By INWALOMHE DONALD
The President of the Ijaw Youths Council ( IYC ) , Eric Omare recently said that the ownership issue of Gelegele community in Edo State, if not properly handled may lead to a serious communal crisis. It is clear that the President of Ijaw Youth Council is ignorant of the ownership of Gelegele which was established by Oba Ewuare the Great of Benin Kingdom to facilitate trade between Benin Kingdom and European nations. Let me educate Eric Omare that Gelegele is not an Ijaw community. Gelegele is a Benin community. For the fact that we have some Ijaw people, Yoruba people and other tribes in Gelegele does not make it Ijaw community. I want to educate Eric Omare on Oba Ewuare the Great and the development of Gelegele. It took various Obas in Benin Kingdom to open up the various communities in Benin river including Gelegele to the Europeans. There is no controversy and no dispute about the ownership of Gelegele. For the fact that Oba Ewuare II is calling for the development of Gelegele port since last year does not mean that there is a dispute over ownership of Gelegele.
Gelegele is an historical port of Benin Kingdom that was opened by Oba Ewuare the Great before it became a major Oil and Gas producing community in Ovia North East Local Government Area of Edo State that hosted the philip’s oil company limited subsidiary of philip 66 of texas USA in 1963. The assets and liabilities of Philip oil company in OML 96 were divested to Dubri Oil Company in 1987. It has made Benin Kingdom and Edo state one of the oil and gas producing state in Niger Delta. THE Portuguese were the first European travelers to visit Benin through Gelegele, which they called Benin, this was during the reign of Oba Ewuare the great. The Portuguese admitted finding a highly developed kingdom with a very advanced system. This visit and subsequent interchanges led to King John II of Portugal who reigned between 1481 to 1495 exchanging correspondences with the King of Benin on a peer like basis. Between 1504 and 1550 AD, the Portuguese established diplomatic and trade relations with Oba Esigie and his kingdom of Benin
By the 16th century the Oba sent an ambassador to Lisbon and the king of Portugal reciprocated by sending Christian missionaries to teach the Binis the gospel.
Oba Ewuare II is pushing for the development of Gelegele port The Oba of Benin Kingdom, Omo N’Oba N’Edo Uku Akpolokpolo, Ewuare II, has consistently expressed the desire for a Free Export Trade Zone at Gelegele Community in Ovia North-east Local Government Area of Edo State.
Oba of Benin, Oba Ewuare II has done very well to woo foreign businesses to Edo State. It is an imperative that Oba Ewuare II, has focused almost as vigorously as he pursued investments most especially in Gelegele. It is disheartening therefore to know that this effort does not seem to be meeting generally accepted objectives; and the desired level and types of new foreign investments are not materialising because of some uneducated Ijaw elements in Gelegele.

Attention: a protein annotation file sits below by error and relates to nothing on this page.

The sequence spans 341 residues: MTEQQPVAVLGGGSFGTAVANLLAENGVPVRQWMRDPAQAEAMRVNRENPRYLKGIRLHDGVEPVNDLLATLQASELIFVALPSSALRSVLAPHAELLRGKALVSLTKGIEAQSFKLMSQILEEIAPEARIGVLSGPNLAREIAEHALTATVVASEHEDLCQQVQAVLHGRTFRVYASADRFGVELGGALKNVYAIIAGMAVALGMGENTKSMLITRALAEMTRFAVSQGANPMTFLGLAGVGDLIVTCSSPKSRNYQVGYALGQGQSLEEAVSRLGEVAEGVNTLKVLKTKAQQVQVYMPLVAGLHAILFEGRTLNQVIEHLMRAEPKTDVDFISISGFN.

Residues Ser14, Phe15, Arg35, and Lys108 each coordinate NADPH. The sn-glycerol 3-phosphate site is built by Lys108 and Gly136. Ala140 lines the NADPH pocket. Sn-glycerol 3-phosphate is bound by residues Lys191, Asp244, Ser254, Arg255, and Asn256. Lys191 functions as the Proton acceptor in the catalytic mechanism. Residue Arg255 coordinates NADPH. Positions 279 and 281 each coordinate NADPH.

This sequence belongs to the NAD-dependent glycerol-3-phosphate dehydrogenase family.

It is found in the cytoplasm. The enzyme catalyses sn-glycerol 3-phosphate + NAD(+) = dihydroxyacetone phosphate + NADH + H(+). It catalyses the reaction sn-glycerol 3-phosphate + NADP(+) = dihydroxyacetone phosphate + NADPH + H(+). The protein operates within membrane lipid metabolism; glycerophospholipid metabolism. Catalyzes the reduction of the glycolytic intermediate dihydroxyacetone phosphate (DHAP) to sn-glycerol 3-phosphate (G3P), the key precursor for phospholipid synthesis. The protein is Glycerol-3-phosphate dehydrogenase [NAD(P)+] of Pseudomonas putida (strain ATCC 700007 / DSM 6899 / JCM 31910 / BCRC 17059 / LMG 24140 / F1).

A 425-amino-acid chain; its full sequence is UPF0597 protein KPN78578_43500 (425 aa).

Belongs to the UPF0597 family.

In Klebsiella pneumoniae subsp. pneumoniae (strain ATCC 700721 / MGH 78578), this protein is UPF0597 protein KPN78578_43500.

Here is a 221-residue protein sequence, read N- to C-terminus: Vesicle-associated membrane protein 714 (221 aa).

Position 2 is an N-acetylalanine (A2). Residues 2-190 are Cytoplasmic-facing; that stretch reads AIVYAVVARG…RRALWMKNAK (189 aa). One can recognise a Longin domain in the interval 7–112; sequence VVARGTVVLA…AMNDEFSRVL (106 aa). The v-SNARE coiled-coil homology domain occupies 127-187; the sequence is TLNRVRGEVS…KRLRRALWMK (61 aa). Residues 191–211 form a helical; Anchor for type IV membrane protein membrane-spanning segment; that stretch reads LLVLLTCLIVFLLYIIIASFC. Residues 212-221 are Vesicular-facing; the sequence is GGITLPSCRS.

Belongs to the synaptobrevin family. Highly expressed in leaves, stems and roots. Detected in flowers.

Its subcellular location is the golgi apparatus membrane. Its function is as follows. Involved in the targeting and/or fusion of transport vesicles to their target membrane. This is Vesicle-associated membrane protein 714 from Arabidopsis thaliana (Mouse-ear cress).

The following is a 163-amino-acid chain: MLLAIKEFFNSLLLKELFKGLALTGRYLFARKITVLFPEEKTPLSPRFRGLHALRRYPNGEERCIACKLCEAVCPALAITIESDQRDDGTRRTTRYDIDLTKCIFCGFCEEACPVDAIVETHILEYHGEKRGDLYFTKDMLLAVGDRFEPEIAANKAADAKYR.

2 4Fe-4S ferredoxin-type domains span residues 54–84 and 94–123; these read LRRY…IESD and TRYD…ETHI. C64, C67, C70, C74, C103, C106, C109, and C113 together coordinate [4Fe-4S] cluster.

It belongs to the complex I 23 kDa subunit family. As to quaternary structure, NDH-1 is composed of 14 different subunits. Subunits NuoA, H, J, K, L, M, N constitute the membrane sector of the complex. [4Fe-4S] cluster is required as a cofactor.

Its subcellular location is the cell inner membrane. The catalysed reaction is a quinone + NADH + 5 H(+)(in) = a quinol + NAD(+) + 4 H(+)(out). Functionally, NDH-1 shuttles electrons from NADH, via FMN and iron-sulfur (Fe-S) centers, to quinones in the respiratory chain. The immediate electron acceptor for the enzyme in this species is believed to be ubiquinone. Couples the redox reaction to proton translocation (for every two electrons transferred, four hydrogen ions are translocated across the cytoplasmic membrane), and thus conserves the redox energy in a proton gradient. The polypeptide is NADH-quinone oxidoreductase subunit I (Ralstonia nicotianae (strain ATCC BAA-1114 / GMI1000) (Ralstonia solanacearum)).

The development of Gelegele as a port and industrial zone is of high priority to Oba Ewuare II, Oba of Benin and the Government and people of Edo State, as it will improve the economic competitiveness of our state. Governor Obaseki has, therefore, set up a seven-member, high powered committee headed by Engineer Gregory Ero, to establish Gelegele as a foremost economic and industrial hub in Nigeria
It was towards the tail end of Oba Ewuare’s reign that the Portuguese first made their visit to West Africa in 1472. Oba Ewuare the great died in 1473. At the actuaries on the bank of what is today known as the Bight of Benin. When the Portuguese arrived in the kingdom of Benin through Gelegele, they were stunned by what they found on the ground in terms of level of administrative sophistication, social engineering and military activities. They found a monarchy dating back many centuries, with complex structure of chiefs and palace officials presiding over a kingdom that was expanding in all directions and a highly developed kingdom with unique and very sophisticated political, artistic, linguistic, economic, cultural and military traditions in the process of territorial conquests.
The English made their first call in 1 553. This visit was a harbinger of lucrative business, for significant trade relationship soon developed between England and Benin. The British anthropology writer and curator, Henry Ling Roth, described Bini as Great Benin. Other European visitors to Benin in the 16th and 17th centuries brought back to Europe tales of the Great Benin”, a fabulous city of noble buildings and efficient administrative system.
While alleging marginalization of the Ijaws in appointments and elected positions in Edo State, the IYC said the uproar that occurred mid way into the meeting with the Acting President in Edo State was not to be handled with levity as according to him, that was a “timed bomb.”